Iowa hosts the first Democratic caucus, but the first deadline isn't in the Hawkeye State -- it's in Georgia. Candidates have to submit a letter of their candidacy to the state parties by October 29, though the state's executive committee can choose to include candidates after the deadline on a case-by-case basis.
The Georgia primary is Super Tuesday, March 1, which is critical if this becomes a delegate fight.
Then, several other deadlines are looming in November: For example, Alabama is November 6 at 5 p.m. Candidates must submit 500 signatures from across all Congressional districts.
Arkansas is November 9, followed shortly after by Texas, Michigan and New Hampshire. South Carolina isn't until December.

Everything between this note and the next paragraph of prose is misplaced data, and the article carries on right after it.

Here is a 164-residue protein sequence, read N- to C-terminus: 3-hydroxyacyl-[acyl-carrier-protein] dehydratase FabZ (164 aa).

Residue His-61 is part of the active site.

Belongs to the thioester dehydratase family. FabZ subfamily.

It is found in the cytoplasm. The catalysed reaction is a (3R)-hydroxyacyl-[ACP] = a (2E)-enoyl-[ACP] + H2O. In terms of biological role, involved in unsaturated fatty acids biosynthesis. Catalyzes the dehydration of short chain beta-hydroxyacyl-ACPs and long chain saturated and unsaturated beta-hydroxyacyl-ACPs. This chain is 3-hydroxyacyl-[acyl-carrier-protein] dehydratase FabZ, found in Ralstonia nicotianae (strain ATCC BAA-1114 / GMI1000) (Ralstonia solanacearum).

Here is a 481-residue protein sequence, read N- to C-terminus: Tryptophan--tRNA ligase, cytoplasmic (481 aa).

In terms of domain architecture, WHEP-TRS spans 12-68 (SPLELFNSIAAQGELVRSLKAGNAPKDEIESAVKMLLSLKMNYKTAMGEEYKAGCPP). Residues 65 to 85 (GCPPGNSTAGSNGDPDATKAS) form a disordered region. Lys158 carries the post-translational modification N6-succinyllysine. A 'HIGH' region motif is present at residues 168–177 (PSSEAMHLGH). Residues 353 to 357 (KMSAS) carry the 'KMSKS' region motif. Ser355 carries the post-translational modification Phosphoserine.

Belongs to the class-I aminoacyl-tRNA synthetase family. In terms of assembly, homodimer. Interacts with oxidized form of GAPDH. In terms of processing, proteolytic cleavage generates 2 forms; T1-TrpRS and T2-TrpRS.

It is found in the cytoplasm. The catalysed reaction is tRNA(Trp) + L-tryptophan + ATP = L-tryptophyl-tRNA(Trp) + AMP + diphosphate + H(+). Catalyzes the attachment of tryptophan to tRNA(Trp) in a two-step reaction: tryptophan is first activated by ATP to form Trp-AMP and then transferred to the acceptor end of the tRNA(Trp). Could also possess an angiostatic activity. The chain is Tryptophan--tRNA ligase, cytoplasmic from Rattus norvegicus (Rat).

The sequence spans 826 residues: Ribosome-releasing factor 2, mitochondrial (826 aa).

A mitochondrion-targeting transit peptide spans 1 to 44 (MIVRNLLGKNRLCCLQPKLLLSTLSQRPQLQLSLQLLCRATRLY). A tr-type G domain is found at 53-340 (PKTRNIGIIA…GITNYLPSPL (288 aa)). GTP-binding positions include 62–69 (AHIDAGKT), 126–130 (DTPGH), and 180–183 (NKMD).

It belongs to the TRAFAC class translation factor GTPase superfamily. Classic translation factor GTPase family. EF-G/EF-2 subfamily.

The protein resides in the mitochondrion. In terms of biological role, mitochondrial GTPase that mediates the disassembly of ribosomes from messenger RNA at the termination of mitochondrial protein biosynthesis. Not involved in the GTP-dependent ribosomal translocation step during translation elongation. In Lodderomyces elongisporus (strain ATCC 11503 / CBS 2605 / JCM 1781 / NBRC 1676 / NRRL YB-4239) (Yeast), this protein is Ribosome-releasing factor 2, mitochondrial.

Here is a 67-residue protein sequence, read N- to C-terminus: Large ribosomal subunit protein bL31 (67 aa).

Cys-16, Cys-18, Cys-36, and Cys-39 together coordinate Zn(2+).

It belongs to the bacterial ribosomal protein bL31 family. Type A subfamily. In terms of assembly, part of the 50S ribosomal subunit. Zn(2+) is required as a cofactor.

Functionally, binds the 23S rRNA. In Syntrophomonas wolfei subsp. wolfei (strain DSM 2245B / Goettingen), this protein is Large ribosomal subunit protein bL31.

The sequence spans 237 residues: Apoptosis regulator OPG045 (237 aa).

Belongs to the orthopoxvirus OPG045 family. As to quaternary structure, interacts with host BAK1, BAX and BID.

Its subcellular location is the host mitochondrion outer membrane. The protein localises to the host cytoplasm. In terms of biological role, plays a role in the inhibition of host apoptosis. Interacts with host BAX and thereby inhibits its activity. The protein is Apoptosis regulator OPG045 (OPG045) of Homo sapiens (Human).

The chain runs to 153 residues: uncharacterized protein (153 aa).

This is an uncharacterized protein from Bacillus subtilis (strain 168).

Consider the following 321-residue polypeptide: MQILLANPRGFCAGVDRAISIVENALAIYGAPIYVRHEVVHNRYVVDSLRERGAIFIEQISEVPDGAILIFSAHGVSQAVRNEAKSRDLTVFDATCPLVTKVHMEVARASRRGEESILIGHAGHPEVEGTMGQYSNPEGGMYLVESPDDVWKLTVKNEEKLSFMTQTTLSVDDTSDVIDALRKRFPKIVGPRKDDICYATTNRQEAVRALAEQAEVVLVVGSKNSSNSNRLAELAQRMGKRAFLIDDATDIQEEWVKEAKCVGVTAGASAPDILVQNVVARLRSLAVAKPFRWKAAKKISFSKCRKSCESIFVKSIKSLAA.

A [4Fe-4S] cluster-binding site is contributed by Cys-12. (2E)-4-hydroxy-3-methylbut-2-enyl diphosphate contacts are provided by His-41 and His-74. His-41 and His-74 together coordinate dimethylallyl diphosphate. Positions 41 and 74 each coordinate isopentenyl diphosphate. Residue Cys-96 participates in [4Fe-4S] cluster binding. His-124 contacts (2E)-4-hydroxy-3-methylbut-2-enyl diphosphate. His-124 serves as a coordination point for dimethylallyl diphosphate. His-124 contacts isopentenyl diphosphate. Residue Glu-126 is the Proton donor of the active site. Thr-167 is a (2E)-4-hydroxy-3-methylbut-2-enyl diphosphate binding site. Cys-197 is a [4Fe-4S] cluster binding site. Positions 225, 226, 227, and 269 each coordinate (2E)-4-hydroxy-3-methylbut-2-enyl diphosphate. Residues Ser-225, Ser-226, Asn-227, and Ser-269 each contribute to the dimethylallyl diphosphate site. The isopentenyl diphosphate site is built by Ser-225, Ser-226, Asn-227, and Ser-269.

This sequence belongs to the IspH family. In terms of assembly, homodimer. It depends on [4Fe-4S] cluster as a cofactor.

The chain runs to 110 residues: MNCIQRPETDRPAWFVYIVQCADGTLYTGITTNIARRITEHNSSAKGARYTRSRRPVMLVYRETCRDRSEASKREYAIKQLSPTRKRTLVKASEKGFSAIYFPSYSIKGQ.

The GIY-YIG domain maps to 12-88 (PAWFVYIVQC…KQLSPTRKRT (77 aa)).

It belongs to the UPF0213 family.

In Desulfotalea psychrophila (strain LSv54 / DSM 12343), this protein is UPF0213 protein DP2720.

He could, of course, wait and allow these deadlines to go by. But that would be a critical mistake if this becomes a delegate fight -- like the 2008 Democratic primary did.
Qualifying for the ballot, however, is not always simple. Most states have requirements to get signatures from all congressional districts. Some states are easy -- just send a check -- others are more complicated. (In 2007-2008, Hillary Clinton's campaign almost missed Virginia's deadline because they didn't have enough signatures.)
If Biden is serious about running, he needs to express his interest before the end of next week.
What if he decides to not decide now and jump in later? It would be a risk, but it's possible: Iowa caucuses have no deadline. He would miss other delegates, but could still be a candidate.